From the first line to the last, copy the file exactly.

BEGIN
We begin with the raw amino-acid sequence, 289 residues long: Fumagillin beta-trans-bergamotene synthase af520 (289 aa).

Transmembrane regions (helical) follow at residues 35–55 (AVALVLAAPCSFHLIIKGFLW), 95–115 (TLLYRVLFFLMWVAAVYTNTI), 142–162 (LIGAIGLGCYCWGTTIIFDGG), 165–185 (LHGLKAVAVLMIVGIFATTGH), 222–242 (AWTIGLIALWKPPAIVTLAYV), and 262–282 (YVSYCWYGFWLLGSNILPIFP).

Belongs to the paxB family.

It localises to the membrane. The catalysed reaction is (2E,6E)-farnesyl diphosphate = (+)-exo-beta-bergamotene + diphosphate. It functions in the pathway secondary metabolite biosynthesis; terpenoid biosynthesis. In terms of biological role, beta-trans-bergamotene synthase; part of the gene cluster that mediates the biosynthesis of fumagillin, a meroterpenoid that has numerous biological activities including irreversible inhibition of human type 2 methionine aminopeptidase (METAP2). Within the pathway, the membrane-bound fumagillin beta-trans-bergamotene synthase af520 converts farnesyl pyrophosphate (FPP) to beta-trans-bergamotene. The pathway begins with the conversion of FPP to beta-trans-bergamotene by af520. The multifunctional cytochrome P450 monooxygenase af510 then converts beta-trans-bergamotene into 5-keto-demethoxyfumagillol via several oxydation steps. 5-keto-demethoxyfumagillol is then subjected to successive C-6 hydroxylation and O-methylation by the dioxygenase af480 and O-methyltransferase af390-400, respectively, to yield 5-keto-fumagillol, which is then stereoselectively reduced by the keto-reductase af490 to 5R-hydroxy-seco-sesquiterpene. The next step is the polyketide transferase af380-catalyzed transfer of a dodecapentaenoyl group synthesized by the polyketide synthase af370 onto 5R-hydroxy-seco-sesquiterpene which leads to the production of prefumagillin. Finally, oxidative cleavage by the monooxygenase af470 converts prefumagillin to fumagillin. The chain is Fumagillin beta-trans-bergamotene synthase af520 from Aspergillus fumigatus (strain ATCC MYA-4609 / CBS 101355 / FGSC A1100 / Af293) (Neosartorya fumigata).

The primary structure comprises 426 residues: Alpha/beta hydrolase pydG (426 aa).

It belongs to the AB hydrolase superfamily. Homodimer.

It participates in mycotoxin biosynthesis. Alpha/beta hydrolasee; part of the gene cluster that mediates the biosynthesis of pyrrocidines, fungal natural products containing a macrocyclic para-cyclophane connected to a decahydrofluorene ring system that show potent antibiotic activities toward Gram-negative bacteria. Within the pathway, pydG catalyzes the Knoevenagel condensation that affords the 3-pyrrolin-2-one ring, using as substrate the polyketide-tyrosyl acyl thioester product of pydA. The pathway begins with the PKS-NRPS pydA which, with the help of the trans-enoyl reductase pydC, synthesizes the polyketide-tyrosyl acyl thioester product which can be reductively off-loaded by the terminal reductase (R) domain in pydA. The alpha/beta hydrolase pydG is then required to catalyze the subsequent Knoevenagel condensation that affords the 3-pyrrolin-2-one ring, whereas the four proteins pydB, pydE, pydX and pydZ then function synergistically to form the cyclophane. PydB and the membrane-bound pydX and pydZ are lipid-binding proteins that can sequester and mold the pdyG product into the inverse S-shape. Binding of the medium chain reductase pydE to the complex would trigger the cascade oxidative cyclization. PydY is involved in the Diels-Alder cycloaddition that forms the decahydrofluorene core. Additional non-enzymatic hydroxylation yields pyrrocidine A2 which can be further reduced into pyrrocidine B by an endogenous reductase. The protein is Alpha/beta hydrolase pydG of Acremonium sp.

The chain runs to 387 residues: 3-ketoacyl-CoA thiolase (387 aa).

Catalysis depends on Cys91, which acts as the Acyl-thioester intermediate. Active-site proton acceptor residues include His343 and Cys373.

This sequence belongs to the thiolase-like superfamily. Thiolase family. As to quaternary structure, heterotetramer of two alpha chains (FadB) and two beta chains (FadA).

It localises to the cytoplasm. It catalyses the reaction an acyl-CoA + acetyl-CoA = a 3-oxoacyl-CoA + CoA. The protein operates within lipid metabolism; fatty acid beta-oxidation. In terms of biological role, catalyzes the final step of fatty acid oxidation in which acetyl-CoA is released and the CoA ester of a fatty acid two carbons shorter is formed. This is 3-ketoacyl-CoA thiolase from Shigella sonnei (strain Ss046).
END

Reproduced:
We begin with the raw amino-acid sequence, 289 residues long: Fumagillin beta-trans-bergamotene synthase af520 (289 aa).

Transmembrane regions (helical) follow at residues 35–55 (AVALVLAAPCSFHLIIKGFLW), 95–115 (TLLYRVLFFLMWVAAVYTNTI), 142–162 (LIGAIGLGCYCWGTTIIFDGG), 165–185 (LHGLKAVAVLMIVGIFATTGH), 222–242 (AWTIGLIALWKPPAIVTLAYV), and 262–282 (YVSYCWYGFWLLGSNILPIFP).

Belongs to the paxB family.

It localises to the membrane. The catalysed reaction is (2E,6E)-farnesyl diphosphate = (+)-exo-beta-bergamotene + diphosphate. It functions in the pathway secondary metabolite biosynthesis; terpenoid biosynthesis. In terms of biological role, beta-trans-bergamotene synthase; part of the gene cluster that mediates the biosynthesis of fumagillin, a meroterpenoid that has numerous biological activities including irreversible inhibition of human type 2 methionine aminopeptidase (METAP2). Within the pathway, the membrane-bound fumagillin beta-trans-bergamotene synthase af520 converts farnesyl pyrophosphate (FPP) to beta-trans-bergamotene. The pathway begins with the conversion of FPP to beta-trans-bergamotene by af520. The multifunctional cytochrome P450 monooxygenase af510 then converts beta-trans-bergamotene into 5-keto-demethoxyfumagillol via several oxydation steps. 5-keto-demethoxyfumagillol is then subjected to successive C-6 hydroxylation and O-methylation by the dioxygenase af480 and O-methyltransferase af390-400, respectively, to yield 5-keto-fumagillol, which is then stereoselectively reduced by the keto-reductase af490 to 5R-hydroxy-seco-sesquiterpene. The next step is the polyketide transferase af380-catalyzed transfer of a dodecapentaenoyl group synthesized by the polyketide synthase af370 onto 5R-hydroxy-seco-sesquiterpene which leads to the production of prefumagillin. Finally, oxidative cleavage by the monooxygenase af470 converts prefumagillin to fumagillin. The chain is Fumagillin beta-trans-bergamotene synthase af520 from Aspergillus fumigatus (strain ATCC MYA-4609 / CBS 101355 / FGSC A1100 / Af293) (Neosartorya fumigata).

The primary structure comprises 426 residues: Alpha/beta hydrolase pydG (426 aa).

It belongs to the AB hydrolase superfamily. Homodimer.

It participates in mycotoxin biosynthesis. Alpha/beta hydrolasee; part of the gene cluster that mediates the biosynthesis of pyrrocidines, fungal natural products containing a macrocyclic para-cyclophane connected to a decahydrofluorene ring system that show potent antibiotic activities toward Gram-negative bacteria. Within the pathway, pydG catalyzes the Knoevenagel condensation that affords the 3-pyrrolin-2-one ring, using as substrate the polyketide-tyrosyl acyl thioester product of pydA. The pathway begins with the PKS-NRPS pydA which, with the help of the trans-enoyl reductase pydC, synthesizes the polyketide-tyrosyl acyl thioester product which can be reductively off-loaded by the terminal reductase (R) domain in pydA. The alpha/beta hydrolase pydG is then required to catalyze the subsequent Knoevenagel condensation that affords the 3-pyrrolin-2-one ring, whereas the four proteins pydB, pydE, pydX and pydZ then function synergistically to form the cyclophane. PydB and the membrane-bound pydX and pydZ are lipid-binding proteins that can sequester and mold the pdyG product into the inverse S-shape. Binding of the medium chain reductase pydE to the complex would trigger the cascade oxidative cyclization. PydY is involved in the Diels-Alder cycloaddition that forms the decahydrofluorene core. Additional non-enzymatic hydroxylation yields pyrrocidine A2 which can be further reduced into pyrrocidine B by an endogenous reductase. The protein is Alpha/beta hydrolase pydG of Acremonium sp.

The chain runs to 387 residues: 3-ketoacyl-CoA thiolase (387 aa).

Catalysis depends on Cys91, which acts as the Acyl-thioester intermediate. Active-site proton acceptor residues include His343 and Cys373.

This sequence belongs to the thiolase-like superfamily. Thiolase family. As to quaternary structure, heterotetramer of two alpha chains (FadB) and two beta chains (FadA).

It localises to the cytoplasm. It catalyses the reaction an acyl-CoA + acetyl-CoA = a 3-oxoacyl-CoA + CoA. The protein operates within lipid metabolism; fatty acid beta-oxidation. In terms of biological role, catalyzes the final step of fatty acid oxidation in which acetyl-CoA is released and the CoA ester of a fatty acid two carbons shorter is formed. This is 3-ketoacyl-CoA thiolase from Shigella sonnei (strain Ss046).